COURTSIDE: Visegrad Trial

Defendant attempts to persuade court that he was mentally unstable when Visegrad crimes were perpetrated

COURTSIDE: Visegrad Trial

Defendant attempts to persuade court that he was mentally unstable when Visegrad crimes were perpetrated

Saturday, 8 December, 2001

In the trial of a group of Bosnian Serbs for crimes committed against Bosniak civilians in Visegrad, eastern Bosnia, in 1992, the defendant Mitar Vasiljevic last week described the alleged psychological problems he experienced in July that year while being treated at the hospital in Uzice, western Serbia.

The indictment claims Vasiljevic took part in at least two grave crimes: the execution of 7 detainees on the banks of the Drina on June 7, 1992, two of whom survived and identified defendant as one of the perpetrators, and the burning of 65 people in Pionirska Street on June 14.

He has admitted his presence at the first crime as an "unwilling observer" but claims he was in Uzice hospital when the second occurred, after falling from a horse that day.

Vasiljevic's defence counsel deny any direct involvement in the crimes, and assert diminished responsibility on ground of mental instability.

The defendant went on to describe his alleged psychological problems. "I was not afraid of pigeons... pigeon was good...but I was afraid of crows," he said, "crows always brought me bad luck, some bad messages...As soon as I see a crow, I run inside and call higher powers."

Occasionally, he said, the crows told him someone would get killed, but he did not dare tell that to anyone. "God threatened me," he said. "I did not dare talk."

He told the court that the act of "blinking" became almost unbearable for him because as soon as he blinked..."someone died".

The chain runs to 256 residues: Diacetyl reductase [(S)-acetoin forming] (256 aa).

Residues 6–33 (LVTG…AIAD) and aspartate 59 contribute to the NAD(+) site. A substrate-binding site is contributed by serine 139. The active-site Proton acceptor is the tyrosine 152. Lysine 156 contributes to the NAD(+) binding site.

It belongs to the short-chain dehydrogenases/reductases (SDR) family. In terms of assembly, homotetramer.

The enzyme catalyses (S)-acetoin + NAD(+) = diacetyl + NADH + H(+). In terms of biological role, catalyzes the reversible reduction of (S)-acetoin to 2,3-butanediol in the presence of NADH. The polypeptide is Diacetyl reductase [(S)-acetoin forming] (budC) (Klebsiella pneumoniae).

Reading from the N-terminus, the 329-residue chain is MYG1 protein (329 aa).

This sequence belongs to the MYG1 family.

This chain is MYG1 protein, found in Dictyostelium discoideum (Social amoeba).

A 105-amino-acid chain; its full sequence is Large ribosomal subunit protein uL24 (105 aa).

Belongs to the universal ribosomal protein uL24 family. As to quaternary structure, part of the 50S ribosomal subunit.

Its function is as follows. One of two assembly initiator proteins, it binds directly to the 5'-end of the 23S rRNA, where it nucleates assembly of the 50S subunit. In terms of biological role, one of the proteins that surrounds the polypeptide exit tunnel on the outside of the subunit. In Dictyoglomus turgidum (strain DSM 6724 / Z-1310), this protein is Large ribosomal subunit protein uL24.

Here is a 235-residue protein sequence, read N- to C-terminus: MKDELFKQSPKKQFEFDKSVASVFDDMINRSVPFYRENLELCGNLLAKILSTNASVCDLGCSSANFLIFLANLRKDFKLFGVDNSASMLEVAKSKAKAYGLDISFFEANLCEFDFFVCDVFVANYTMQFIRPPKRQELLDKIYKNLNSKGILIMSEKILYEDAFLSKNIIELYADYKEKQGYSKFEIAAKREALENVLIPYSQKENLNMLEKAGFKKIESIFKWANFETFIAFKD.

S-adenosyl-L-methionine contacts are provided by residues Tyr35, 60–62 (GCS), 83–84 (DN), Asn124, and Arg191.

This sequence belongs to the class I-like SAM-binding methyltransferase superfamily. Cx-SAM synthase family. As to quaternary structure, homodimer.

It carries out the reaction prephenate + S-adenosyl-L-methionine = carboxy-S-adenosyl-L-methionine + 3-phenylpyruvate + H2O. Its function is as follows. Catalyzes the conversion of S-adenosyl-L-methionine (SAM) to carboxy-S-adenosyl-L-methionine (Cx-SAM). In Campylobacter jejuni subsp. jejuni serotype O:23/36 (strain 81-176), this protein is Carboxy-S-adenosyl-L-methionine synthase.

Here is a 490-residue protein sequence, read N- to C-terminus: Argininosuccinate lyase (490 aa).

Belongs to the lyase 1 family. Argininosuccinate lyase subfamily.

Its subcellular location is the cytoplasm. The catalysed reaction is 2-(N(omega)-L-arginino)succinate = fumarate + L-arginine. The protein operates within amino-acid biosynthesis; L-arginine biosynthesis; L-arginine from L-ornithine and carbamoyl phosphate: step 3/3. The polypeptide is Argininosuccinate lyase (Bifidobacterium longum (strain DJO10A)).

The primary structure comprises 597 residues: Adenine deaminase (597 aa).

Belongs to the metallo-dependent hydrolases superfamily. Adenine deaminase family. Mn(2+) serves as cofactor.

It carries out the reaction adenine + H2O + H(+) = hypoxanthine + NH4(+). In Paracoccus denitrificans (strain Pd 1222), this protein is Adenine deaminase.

Dr Zorka Lopicic, a Belgrade psychiatrist, who recently examined Vasiljevic at the tribunal's detention unit, concluded that since the mid-1980s, the defendant suffered psychotic disorders and memory loss, which deteriorated due to excessive consumption of alcohol, and that his accountability was "reduced" in the summer of 1992.

But the strength of Vasiljevic's argument has been weakened by the fact that he only brought up the subject of his alleged psychological problems after the prosecution produced several survivors from the firing squad beside the Drina and from the Pionirska Street atrocity, who identified him as an active participant.

Nor did Vasiljevic talk about his alleged mental problems with the medical personnel in Uzice after the Visegrad crimes, or mention them in a two-day conversation with tribunal prosecutors and investigators in November 2000.

During that conversation, as prosecutor Dermot Groome reminded Vasiljevic last week, the accused was asked if he had suffered from psychological problems in June 1992, to which he categorically said no. Asked whether he stood by that statement, Vasiljevic answered, "I did not know about this diagnosis at the time. I had thought that all that was caused by alcohol."

He claims he thought that his obsession with blinking, the fear of crows and the conversations with "higher powers" stemmed from a "crisis of abstinence" triggered by enforced lack of access to alcohol in hospital.

The prosecutor asked to cross-examine Dr Lopicic, while the trial chamber ordered the accused to be examined by an independent forensic psychiatrist appointed by the tribunal's registry.

Mirko Klarin is IWPR senior editor for the war crimes tribunal and editor-in-chief of SENSE News Agency.

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